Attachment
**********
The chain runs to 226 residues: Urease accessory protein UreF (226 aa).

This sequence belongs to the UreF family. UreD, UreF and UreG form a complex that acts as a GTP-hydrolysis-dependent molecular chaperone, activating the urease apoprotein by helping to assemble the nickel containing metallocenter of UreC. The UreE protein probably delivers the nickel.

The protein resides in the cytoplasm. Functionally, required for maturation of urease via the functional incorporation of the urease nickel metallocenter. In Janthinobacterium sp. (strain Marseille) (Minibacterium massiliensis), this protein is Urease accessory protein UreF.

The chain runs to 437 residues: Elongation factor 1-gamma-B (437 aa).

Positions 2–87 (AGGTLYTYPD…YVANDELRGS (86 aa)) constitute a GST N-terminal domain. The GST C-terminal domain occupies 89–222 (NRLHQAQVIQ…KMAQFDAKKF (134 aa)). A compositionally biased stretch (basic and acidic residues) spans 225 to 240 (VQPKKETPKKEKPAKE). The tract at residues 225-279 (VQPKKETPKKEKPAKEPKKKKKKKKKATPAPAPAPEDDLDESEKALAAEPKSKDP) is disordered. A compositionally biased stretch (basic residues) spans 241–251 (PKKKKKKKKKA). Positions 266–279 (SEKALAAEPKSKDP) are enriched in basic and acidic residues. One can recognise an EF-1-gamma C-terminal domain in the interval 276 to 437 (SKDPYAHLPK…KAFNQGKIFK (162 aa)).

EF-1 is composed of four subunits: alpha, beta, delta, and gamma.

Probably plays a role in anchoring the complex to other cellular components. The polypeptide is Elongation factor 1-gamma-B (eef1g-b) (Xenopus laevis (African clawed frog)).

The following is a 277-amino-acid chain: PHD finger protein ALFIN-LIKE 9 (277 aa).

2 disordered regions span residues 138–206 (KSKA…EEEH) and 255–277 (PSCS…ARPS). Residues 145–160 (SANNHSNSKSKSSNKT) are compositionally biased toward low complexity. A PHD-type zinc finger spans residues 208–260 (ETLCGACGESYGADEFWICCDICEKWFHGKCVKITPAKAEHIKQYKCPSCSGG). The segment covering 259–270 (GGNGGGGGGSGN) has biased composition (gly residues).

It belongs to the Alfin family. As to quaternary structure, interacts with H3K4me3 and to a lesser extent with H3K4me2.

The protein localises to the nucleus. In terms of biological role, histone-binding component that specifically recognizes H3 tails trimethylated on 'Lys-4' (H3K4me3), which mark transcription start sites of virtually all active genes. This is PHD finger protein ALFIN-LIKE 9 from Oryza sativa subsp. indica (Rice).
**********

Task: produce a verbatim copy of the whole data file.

The chain runs to 226 residues: Urease accessory protein UreF (226 aa).

This sequence belongs to the UreF family. UreD, UreF and UreG form a complex that acts as a GTP-hydrolysis-dependent molecular chaperone, activating the urease apoprotein by helping to assemble the nickel containing metallocenter of UreC. The UreE protein probably delivers the nickel.

The protein resides in the cytoplasm. Functionally, required for maturation of urease via the functional incorporation of the urease nickel metallocenter. In Janthinobacterium sp. (strain Marseille) (Minibacterium massiliensis), this protein is Urease accessory protein UreF.

The chain runs to 437 residues: Elongation factor 1-gamma-B (437 aa).

Positions 2–87 (AGGTLYTYPD…YVANDELRGS (86 aa)) constitute a GST N-terminal domain. The GST C-terminal domain occupies 89–222 (NRLHQAQVIQ…KMAQFDAKKF (134 aa)). A compositionally biased stretch (basic and acidic residues) spans 225 to 240 (VQPKKETPKKEKPAKE). The tract at residues 225-279 (VQPKKETPKKEKPAKEPKKKKKKKKKATPAPAPAPEDDLDESEKALAAEPKSKDP) is disordered. A compositionally biased stretch (basic residues) spans 241–251 (PKKKKKKKKKA). Positions 266–279 (SEKALAAEPKSKDP) are enriched in basic and acidic residues. One can recognise an EF-1-gamma C-terminal domain in the interval 276 to 437 (SKDPYAHLPK…KAFNQGKIFK (162 aa)).

EF-1 is composed of four subunits: alpha, beta, delta, and gamma.

Probably plays a role in anchoring the complex to other cellular components. The polypeptide is Elongation factor 1-gamma-B (eef1g-b) (Xenopus laevis (African clawed frog)).

The following is a 277-amino-acid chain: PHD finger protein ALFIN-LIKE 9 (277 aa).

2 disordered regions span residues 138–206 (KSKA…EEEH) and 255–277 (PSCS…ARPS). Residues 145–160 (SANNHSNSKSKSSNKT) are compositionally biased toward low complexity. A PHD-type zinc finger spans residues 208–260 (ETLCGACGESYGADEFWICCDICEKWFHGKCVKITPAKAEHIKQYKCPSCSGG). The segment covering 259–270 (GGNGGGGGGSGN) has biased composition (gly residues).

It belongs to the Alfin family. As to quaternary structure, interacts with H3K4me3 and to a lesser extent with H3K4me2.

The protein localises to the nucleus. In terms of biological role, histone-binding component that specifically recognizes H3 tails trimethylated on 'Lys-4' (H3K4me3), which mark transcription start sites of virtually all active genes. This is PHD finger protein ALFIN-LIKE 9 from Oryza sativa subsp. indica (Rice).